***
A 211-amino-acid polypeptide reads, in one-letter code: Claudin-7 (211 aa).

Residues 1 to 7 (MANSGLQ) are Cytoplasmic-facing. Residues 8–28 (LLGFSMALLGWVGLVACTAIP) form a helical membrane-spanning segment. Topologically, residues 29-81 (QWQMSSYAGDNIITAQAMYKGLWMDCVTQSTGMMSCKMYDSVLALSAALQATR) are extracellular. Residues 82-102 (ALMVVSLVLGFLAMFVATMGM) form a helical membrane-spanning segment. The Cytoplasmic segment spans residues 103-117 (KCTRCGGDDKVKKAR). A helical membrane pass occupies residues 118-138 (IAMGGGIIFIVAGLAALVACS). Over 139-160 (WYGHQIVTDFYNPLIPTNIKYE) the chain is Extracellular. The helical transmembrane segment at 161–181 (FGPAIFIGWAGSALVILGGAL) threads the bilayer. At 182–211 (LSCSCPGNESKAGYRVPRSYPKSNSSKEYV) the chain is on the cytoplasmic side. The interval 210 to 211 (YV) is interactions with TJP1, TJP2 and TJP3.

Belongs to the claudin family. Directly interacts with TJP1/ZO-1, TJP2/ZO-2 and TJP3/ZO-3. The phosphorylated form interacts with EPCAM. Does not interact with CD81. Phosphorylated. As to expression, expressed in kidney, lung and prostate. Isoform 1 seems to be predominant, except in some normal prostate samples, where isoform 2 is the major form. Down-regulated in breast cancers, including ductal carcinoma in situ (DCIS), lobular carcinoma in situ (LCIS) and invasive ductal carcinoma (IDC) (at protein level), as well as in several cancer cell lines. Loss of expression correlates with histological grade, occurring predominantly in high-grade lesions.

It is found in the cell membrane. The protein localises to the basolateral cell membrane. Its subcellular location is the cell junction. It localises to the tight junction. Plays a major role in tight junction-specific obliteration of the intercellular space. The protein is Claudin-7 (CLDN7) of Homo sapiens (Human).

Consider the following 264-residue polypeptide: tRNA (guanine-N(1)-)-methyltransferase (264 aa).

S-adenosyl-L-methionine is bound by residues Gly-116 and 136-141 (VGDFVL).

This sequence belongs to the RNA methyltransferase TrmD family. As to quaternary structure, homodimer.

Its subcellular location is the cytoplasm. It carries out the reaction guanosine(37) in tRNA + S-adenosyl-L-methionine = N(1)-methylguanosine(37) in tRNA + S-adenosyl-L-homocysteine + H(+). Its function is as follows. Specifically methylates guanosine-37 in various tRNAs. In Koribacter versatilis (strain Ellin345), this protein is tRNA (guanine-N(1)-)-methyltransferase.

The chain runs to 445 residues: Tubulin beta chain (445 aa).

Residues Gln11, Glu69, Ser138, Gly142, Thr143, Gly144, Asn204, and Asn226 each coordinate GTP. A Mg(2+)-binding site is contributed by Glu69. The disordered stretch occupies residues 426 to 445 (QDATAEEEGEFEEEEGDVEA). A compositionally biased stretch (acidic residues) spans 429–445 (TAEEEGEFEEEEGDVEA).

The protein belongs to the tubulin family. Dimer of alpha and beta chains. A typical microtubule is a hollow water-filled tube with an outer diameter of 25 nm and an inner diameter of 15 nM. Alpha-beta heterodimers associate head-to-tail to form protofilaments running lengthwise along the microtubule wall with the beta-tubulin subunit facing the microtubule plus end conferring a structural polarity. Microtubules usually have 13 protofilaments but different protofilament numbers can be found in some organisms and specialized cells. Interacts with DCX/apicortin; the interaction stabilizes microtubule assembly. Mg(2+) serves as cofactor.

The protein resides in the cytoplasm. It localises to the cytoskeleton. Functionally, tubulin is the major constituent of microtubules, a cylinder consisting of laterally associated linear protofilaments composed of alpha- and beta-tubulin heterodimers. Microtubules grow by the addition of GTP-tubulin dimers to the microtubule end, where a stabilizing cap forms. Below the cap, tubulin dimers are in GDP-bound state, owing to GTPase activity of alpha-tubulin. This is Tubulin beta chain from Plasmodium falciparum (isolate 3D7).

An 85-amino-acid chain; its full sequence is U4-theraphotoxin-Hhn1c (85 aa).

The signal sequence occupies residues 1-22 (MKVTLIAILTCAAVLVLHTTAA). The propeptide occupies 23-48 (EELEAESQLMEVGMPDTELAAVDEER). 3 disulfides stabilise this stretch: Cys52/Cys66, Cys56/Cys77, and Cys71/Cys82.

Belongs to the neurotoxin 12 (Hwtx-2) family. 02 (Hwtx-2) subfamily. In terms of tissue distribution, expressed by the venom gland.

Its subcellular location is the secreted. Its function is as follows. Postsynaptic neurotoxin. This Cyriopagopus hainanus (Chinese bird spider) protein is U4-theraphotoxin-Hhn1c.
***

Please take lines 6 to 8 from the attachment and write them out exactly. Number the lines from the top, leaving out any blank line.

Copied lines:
S-adenosyl-L-methionine is bound by residues Gly-116 and 136-141 (VGDFVL).

This sequence belongs to the RNA methyltransferase TrmD family. As to quaternary structure, homodimer.

Its subcellular location is the cytoplasm. It carries out the reaction guanosine(37) in tRNA + S-adenosyl-L-methionine = N(1)-methylguanosine(37) in tRNA + S-adenosyl-L-homocysteine + H(+). Its function is as follows. Specifically methylates guanosine-37 in various tRNAs. In Koribacter versatilis (strain Ellin345), this protein is tRNA (guanine-N(1)-)-methyltransferase.